Minneapolis, Park and U of M police stepped up patrols in the area, and First Precinct Inspector Janee Harteau committed two night beat cops to the area, seven days a week.

The addition of the beat cops was welcomed by Rosemary Knutson, long active with the West Bank Community Coalition (WBCC), Cedar-Riverside Neighborhood Revitalization Program (CR-NRP) and West Bank safety committee. “I’ve been beating that drum since 2002,” said Knutson.

In addition, George Sherman, president of Sherman Associates (an owner of Riverside Plaza) has given $20,000 in seed money for a “buyback” program that would hire off-duty police officers dedicated to specific areas. Russom Solomon, chair of the West Bank safety committee, estimated that at $40 an hour, the $20,000 would buy about 500 hours of police time. Solomon said the hope was for a pool of regular officers who would know the area and the people there.

Other actions called for at the Sept. 25 meeting have yet to be fulfilled, including the hiring of two Somali outreach workers focused on connecting with Somali young adults and the onsite presence of a security officer or police liaison from 5–10 p.m. nightly at the Coyle Center. “We would much rather prefer to have competent youth workers than visible security,” Wagner told The Bridge in October. At another meeting at the Coyle Center later in September, however, attendees voiced their desire for actual security or a police presence in the building.

‘The right fit’

First Precinct Commander Harteau echoed this point in her commitment to adding night beat cops. “We are in the process of identifying officers who would be the ‘right fit,’” she wrote in an Oct. 1 email to West Bank institutional stakeholders.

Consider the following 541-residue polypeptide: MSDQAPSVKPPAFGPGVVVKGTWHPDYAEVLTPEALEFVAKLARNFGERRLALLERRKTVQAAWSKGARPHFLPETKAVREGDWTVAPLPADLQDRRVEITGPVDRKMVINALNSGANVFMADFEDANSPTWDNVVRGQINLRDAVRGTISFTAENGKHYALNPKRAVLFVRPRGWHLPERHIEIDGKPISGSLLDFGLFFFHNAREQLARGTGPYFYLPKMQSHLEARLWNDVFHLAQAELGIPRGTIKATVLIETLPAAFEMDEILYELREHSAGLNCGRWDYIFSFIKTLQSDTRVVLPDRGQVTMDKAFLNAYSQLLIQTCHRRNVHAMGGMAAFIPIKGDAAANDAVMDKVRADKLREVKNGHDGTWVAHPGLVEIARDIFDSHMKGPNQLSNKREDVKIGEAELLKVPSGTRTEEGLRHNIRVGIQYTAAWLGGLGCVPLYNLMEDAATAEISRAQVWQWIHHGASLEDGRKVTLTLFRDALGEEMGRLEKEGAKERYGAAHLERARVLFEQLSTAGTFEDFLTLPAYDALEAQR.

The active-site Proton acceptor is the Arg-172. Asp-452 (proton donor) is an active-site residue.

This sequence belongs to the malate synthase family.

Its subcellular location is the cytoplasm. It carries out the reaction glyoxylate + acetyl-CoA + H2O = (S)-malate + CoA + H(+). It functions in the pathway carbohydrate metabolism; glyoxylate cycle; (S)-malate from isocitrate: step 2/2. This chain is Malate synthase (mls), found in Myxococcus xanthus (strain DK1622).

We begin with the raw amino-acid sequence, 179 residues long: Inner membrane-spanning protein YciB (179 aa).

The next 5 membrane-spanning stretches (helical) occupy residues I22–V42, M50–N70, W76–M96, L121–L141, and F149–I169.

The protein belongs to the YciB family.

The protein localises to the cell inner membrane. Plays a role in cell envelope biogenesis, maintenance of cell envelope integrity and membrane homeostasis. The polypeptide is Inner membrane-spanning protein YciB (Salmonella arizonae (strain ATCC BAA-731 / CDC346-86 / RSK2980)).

The need is underscored by a long-standing disconnect between the police and the Somali community.

In an interview with The Bridge at the Coyle Center, Youth Coordinator Tally Washington talked about the importance of the quality, not just quantity, of police presence. The 28-year-old coordinates the athletic programs and FANS program, which offers youth up to $10,000 in scholarships for higher education.

With seven years under his belt at the Coyle Center, Washington knows the kids there, and he has seen examples of good and bad policing.

“The exact same police car just drove by three or four times,” said Washington, looking out the window from the Coyle Center’s community room. “That’s intimidating to the kids,” he said. Asked if that isn’t what the community has called for — increased police presence — he said, “Yes, but not in that way.

“Park your car, get out of your car, come in and talk to these individuals,” said Washington. “If you’re going to be around here every Friday, at least get to know who these kids are. That is engaging to me.”

Leveraging institutions

West Bank stakeholders have convened a new organization, called the Cedar-Riverside Partnership, the goal of which is to foster collaboration among existing organizations.

The partnership is chaired by Augsburg President Paul Pribbenow. The original feasibility study was funded by the West Bank Community Coalition with $10,000 of NRP funds, and Augsburg, Fairview, the City of Minneapolis and Hennepin County have all since contributed $10,000 each to the collaborative. Pillsbury United Communities, the West Bank Business Association and the African Development Center are also partners.